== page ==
Kelly Williams-Bolar, who spent nine days in jail for "stealing" her daughters' education after she used her father's home address to enroll her daughters in a school in his district, has spoken. In a frank interview with the New York Times, she talks about concerns for her daughters' safety that drove her to she to use her father's home address in the first place, and the utter shock of being indicted long after she had removed her daughters from the school district.
From her q&a:
QUESTION You registered your daughters in a school district that didn't serve your neighborhood. Why?
ANSWER My home had been broken into in 2006. I decided to enroll my kids using my dad's address. We're over there a whole lot. He helps raise them. He's very involved with my children. Everything was fine -- at least I thought it was -- until the second year. I was very concerned about their safety. I didn't want them at home by themselves. I was in school. I worked long hours at the university. I wasn't comfortable with them being that independent. My children were too young. One was in junior high and the other was in third grade. They were too young. I did not have an opinion if the schools were at the level they should be or not. That's not why I did what I did. People do it all the time. My grandparents raised me, so I didn't think it was a problem because I didn't give them a fake address or anything like that. Their grandfather is involved in raising them.
Q. How have your children responded to all this?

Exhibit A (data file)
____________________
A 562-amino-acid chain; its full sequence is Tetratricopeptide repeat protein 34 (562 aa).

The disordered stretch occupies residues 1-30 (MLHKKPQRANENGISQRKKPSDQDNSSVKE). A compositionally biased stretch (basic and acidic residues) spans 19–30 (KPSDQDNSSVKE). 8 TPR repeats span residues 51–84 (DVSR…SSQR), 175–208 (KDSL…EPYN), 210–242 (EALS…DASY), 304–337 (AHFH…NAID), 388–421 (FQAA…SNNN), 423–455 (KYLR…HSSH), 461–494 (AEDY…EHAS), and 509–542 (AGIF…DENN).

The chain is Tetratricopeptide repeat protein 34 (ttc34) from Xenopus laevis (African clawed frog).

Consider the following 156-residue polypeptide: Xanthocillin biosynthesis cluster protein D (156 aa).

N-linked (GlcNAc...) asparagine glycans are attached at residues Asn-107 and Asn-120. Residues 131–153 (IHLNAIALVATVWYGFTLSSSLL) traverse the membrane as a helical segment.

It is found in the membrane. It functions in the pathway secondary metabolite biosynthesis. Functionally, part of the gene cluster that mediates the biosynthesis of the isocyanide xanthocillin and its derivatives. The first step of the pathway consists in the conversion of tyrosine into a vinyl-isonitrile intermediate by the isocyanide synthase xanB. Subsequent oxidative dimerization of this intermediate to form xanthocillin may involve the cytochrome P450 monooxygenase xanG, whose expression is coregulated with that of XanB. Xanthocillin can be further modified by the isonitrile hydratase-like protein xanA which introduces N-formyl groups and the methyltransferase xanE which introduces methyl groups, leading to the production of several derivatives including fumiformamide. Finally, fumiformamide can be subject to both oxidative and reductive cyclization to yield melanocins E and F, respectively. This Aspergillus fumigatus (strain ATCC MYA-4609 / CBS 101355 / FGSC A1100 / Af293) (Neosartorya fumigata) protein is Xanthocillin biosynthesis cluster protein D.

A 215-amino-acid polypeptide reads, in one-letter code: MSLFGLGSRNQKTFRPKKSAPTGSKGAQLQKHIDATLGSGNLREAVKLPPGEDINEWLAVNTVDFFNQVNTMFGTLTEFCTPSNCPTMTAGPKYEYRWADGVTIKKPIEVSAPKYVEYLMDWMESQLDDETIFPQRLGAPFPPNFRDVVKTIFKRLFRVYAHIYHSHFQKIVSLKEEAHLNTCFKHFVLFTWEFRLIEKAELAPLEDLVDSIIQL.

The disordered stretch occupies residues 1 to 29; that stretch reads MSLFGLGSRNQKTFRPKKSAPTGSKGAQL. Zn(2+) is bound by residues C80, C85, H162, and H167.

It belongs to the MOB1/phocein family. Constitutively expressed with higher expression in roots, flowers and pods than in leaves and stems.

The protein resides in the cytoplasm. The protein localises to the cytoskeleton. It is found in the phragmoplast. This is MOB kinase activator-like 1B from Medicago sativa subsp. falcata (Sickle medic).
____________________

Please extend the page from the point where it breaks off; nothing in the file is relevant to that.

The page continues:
A. Both my daughters were devastated. There was a trickle-down effect. When I hurt, they hurt. When it first started, I tried not to show that -- to be protective of them. But eventually, I had to explain to them: "Mommy enrolled you in Copley-Fairlawn schools and that wasn't right because we don't live there day and night." They still are affected. They still have moments where they think Mommy is going to be taken away.
Williams-Bolar faced charges of both theft--for "stealing" more than $30,000 worth of education for her daughters, and records tampering. While the theft charges were eventually dropped, Williams-Bolar argued that the felony records tampering conviction threatened her career as an educator. After online organizing spurred a national outcry from people who said Williams-Bolar should never have been charged in the first place, Ohio Gov. John Kasich reduced her charges earlier this month. Williams-Bolar, however, must still complete 80 hours of community service and is still on probation. She's also on the hook for the cost of her own prosecution.